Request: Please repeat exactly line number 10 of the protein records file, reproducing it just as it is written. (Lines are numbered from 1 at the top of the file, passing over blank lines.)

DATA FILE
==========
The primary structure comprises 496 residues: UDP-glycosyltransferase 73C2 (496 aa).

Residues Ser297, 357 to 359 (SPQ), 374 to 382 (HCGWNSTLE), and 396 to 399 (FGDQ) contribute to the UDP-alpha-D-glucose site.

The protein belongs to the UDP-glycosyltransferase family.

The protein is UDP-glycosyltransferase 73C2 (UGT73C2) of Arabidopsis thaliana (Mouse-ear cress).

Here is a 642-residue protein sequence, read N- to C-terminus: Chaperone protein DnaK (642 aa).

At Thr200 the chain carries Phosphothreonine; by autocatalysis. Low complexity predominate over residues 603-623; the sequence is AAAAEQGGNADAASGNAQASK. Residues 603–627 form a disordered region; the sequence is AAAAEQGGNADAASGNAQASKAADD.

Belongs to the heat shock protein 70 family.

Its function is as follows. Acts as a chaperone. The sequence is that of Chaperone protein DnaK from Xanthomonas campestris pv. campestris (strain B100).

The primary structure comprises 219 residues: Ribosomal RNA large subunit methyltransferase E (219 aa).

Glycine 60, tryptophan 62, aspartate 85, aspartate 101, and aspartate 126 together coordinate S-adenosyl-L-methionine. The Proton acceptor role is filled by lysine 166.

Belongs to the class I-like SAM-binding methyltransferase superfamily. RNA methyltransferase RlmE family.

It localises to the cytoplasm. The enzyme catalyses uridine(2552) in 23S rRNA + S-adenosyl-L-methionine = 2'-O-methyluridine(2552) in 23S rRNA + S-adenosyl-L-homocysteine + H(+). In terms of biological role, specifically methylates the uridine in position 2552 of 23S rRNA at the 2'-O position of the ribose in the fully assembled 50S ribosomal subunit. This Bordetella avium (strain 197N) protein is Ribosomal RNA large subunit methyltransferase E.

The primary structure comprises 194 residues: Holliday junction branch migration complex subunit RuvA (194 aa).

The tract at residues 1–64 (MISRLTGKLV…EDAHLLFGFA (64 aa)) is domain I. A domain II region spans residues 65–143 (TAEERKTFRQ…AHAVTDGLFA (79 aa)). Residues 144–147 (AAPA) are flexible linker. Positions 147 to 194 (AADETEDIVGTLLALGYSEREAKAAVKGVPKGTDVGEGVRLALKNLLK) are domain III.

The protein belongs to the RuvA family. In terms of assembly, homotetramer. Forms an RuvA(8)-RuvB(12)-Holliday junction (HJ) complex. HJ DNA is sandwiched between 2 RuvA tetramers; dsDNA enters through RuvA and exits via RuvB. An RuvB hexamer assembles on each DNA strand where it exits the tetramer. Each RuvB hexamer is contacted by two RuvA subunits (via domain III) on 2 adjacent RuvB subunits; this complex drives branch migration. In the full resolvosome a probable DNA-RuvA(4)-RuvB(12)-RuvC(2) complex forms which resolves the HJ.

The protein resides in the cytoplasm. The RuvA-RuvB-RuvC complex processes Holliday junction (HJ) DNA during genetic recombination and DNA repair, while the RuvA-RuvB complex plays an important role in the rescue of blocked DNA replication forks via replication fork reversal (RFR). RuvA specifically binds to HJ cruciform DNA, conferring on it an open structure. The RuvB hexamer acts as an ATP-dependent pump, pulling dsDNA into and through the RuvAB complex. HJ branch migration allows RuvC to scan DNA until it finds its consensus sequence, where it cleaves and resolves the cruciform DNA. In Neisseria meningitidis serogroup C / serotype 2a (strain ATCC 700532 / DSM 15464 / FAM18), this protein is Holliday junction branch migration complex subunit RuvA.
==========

Glycine 60, tryptophan 62, aspartate 85, aspartate 101, and aspartate 126 together coordinate S-adenosyl-L-methionine. The Proton acceptor role is filled by lysine 166.